Is Diversification Right for You?
Diversification is a hot topic of debate. Although the vast majority of experts suggest maintaining a well-diversified portfolio, others — including like famed investing mogul Warren Buffett — don’t like the idea. In fact, Buffett was once quoted as saying, “Diversification is protection against ignorance. It makes very little sense for those who know what they’re doing.”
So, if diversification isn’t good enough for Warren Buffett, is it really an important investment strategy for you? This quote has been taken out of context time and time again, used to suggest that the average investor is best off choosing two or three stocks and sticking to them.
That notion leaves the entire second sentence out of the quote. “It makes very little sense for those who know what they’re doing.” That’s an important part of the statement. Buffett is referring to financial experts, certainly not newcomers or even average and experienced investors. In fact, Buffett suggests using low-cost ETFs as investment vehicles to suit the financial needs of the vast majority of investors. ETFs are some of the most highly diversified investment vehicles in the world.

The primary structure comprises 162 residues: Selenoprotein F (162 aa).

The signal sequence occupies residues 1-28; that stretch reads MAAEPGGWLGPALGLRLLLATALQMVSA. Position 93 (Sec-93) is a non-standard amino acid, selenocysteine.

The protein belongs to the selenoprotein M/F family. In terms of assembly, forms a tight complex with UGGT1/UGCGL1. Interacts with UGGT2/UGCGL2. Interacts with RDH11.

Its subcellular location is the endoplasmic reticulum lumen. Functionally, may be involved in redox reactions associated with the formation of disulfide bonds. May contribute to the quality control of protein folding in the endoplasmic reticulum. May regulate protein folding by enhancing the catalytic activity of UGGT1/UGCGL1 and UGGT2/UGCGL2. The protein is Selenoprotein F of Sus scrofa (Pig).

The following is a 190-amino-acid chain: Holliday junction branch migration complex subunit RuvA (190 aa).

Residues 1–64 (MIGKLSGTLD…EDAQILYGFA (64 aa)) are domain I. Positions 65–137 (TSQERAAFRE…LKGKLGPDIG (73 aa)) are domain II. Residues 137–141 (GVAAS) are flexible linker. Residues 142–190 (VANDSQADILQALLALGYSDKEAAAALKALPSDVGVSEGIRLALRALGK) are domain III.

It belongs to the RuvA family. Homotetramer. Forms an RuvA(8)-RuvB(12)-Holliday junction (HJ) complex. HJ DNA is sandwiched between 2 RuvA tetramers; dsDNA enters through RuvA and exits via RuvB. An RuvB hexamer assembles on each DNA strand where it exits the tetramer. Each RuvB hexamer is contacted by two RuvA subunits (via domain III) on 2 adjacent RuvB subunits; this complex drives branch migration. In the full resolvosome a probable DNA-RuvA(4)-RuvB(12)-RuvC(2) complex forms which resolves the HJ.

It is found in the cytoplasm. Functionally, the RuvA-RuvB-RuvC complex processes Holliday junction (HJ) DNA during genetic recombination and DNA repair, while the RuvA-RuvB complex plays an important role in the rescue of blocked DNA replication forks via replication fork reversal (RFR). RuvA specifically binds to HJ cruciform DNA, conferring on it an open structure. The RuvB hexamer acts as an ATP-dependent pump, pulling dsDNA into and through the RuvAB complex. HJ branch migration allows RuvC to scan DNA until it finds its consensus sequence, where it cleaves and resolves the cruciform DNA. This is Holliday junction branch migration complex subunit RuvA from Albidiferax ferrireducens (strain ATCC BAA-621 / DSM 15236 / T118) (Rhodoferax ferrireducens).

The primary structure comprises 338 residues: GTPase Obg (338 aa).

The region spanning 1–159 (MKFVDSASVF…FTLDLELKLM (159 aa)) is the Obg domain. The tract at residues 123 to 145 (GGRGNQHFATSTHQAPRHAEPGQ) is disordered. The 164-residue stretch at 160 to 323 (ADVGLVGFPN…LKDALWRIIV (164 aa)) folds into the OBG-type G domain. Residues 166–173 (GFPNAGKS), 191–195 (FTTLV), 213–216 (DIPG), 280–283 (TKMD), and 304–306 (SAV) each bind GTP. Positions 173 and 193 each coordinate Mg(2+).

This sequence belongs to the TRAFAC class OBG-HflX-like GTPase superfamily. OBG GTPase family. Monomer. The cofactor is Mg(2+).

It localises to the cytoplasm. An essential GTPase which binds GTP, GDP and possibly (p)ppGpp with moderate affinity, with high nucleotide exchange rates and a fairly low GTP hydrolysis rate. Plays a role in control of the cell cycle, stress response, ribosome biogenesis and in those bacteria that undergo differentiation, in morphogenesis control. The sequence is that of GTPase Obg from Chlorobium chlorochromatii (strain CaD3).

So, even Warren Buffett sees diversification as an important form of protection for the majority of investors.
The 5% rule is an investing strategy that has proven effective time and time again. By taking advantage of it, you’ll have the ability to protect your portfolio from significant losses in the event of an unexpected downturn in one or more of your investments.
Keep in mind that if you don’t have the time it takes to track all of the investments to create a highly diversified portfolio, it’s perfectly fine to use ETFs and other investment-grade funds to fill the gaps.
Even when following the 5% rule, it’s important to do your research before making any investment. Always remember, educated investing equates to successful investing.